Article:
I love to find out about obscure tax and estate planning details. That's how I got to know Seymour Goldberg, an attorney, CPA and MBA holder. Goldberg has just won a case that could set a precedent for allowing beneficiaries of a trust to sue the accounting firm that handled it if there has been malfeasance. Currently, the beneficiaries must sue the trustee.

In the early 1990s, Goldberg, who practices at Goldberg & Goldberg in Woodbury, N.Y., did pioneering work on the best way to choose beneficiaries for your IRA ([email protected]). Using his recommendations for setting IRA beneficiary designations, a taxpayer could save thousands-or even hundreds of thousands-of dollars in income taxes.

The laws have changed since then, and Goldberg has moved on to what he calls "forensic accounting," which is how he got involved in the various state laws on trusts. He tracks these state laws, particularly in New York, and teaches accountants and lawyers about their intricacies.

Many experts suggest that estate clients set up trusts to avoid probate, Goldberg says. But estate planners often overdo them, creating problems for both beneficiaries and ultimately for accountants if the trusts are set up improperly. "This is an area of tremendous liability for accountants and attorneys," Goldberg says. "The bottom line is if an accountant files an improper trust return and it hurts the beneficiary, they will get sued."

One problem is that trusts can be cumbersome and difficult to manage, as well as expensive for the taxpayer and his beneficiaries. Trust tax returns might cost $5,000 a year to prepare, Goldberg said. A second problem is that each state follows different trust laws. Many accountants don't understand all of the fine print in a state law and, as a result, often set up trusts that are flawed and open to legal challenge.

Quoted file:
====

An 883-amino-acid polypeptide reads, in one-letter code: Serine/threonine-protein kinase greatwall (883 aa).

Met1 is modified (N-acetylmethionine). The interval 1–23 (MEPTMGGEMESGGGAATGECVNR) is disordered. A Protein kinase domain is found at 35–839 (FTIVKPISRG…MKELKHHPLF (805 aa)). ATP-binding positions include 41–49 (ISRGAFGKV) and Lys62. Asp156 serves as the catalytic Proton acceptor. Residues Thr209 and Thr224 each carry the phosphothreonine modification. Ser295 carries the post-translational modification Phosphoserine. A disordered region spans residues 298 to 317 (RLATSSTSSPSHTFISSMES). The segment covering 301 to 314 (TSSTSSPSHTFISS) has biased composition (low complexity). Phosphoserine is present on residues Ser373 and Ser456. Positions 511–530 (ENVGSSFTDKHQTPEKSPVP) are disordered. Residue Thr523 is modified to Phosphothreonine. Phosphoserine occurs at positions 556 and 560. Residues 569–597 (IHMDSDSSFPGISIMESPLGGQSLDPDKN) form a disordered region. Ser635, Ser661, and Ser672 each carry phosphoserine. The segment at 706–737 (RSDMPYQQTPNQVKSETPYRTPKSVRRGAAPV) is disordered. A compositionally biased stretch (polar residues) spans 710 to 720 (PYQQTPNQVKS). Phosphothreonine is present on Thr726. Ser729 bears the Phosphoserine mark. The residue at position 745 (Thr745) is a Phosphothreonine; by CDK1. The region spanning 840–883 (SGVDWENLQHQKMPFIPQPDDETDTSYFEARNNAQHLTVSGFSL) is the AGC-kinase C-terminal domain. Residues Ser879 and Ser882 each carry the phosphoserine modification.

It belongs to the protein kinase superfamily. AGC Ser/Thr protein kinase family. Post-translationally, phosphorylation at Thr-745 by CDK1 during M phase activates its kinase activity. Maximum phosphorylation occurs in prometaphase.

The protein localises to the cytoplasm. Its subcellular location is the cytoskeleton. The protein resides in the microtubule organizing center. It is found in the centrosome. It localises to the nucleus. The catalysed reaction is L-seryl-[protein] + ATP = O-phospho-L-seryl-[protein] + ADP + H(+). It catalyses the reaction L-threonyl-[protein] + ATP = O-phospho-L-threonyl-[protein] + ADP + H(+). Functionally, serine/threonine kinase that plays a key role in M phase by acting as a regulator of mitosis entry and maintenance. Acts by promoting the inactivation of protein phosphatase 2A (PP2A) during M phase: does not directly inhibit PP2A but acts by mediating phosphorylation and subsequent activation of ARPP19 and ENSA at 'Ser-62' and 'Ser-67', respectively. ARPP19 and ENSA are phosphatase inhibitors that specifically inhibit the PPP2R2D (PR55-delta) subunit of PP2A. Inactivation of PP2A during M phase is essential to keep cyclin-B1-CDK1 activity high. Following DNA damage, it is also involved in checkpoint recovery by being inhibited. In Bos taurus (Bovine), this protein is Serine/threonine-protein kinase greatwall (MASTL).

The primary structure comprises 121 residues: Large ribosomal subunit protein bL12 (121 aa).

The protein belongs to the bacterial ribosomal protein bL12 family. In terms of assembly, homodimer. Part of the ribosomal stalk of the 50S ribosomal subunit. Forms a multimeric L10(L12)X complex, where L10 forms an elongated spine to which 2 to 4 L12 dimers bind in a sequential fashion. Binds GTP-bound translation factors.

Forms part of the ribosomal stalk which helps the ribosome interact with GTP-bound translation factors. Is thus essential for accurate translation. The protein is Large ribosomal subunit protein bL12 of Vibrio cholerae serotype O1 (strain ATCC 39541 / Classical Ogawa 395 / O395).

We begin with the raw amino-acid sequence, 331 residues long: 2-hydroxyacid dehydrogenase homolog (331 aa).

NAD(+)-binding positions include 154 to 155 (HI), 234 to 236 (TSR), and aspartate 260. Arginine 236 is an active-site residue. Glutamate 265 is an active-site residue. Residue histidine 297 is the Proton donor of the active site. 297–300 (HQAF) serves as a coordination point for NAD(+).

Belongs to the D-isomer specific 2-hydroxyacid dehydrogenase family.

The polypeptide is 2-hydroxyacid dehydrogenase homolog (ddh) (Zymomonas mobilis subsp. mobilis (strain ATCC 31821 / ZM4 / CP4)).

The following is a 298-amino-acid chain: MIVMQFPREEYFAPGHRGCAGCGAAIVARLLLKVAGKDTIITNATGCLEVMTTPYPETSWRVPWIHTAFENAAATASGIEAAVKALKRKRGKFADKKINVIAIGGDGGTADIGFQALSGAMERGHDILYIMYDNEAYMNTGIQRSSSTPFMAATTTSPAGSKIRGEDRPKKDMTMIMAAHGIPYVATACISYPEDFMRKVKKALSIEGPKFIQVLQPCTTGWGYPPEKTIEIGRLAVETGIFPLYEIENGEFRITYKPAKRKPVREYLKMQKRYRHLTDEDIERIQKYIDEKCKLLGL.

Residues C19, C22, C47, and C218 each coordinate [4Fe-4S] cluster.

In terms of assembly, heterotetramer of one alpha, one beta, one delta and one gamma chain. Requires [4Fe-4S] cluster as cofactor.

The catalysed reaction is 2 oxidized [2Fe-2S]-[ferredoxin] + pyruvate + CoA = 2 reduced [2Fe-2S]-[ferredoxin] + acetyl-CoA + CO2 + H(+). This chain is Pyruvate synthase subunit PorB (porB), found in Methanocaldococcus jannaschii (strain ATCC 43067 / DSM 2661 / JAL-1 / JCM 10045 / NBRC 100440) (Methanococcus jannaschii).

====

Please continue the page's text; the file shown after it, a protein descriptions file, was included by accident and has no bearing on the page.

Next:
Goldberg studies the state laws to see if he might uncover some of these mistakes. Not long ago, an accountant friend brought Goldberg a trust that had named several of the accountant's clients as beneficiaries. The accountant didn't think the trust was up to snuff, though he wasn't sure what was wrong with it.

But Goldberg knew. In the many years of its existence, the trust had paid out no dividends to the beneficiaries. Under New York law, a trust can give the trustee discretion to pay out income or it can mandate that the trust pay out income. In this case, it was mandatory. The document said that the beneficiaries "shall receive income each year." But the trustee had paid no income and never told the beneficiaries they had the right to receive it.

Suppose, says Goldberg, that one of the beneficiaries had $1 million in income due from the trust last year. Rather than paying it, the accountant paid $400,000 for income tax out of the trust and kept the rest inside. What the accountant should have done was pay the $1 million to the beneficiary, who would then pay $350,000 in taxes and have $650,000 left. So the beneficiaries lost out on years of mandated trust income. Now, Goldberg said, "We're making them file amended returns."

This case offered an extra twist in that some of the beneficiaries were clients of another accounting firm whose partner was the trustee. So the accountant/trustee "hit" his clients with a double whammy: He did not tell them they were entitled to the trust income, and he did not report the mandatory income on their tax returns.

"We sued on behalf of all beneficiaries," Goldberg said, arguing that the accounting firm had never explained their rights nor provided the mandatory income. The accounting firm's insurance company filed a motion for dismissal on the basis that beneficiaries could not sue the accountants. Instead, the insurer said, beneficiaries must sue the trustee. But Goldberg argued that "some of the beneficiaries are clients of the accountant and [the accountant] did not report their income accurately on the returns he prepared. So, surely, they can sue the accountant."

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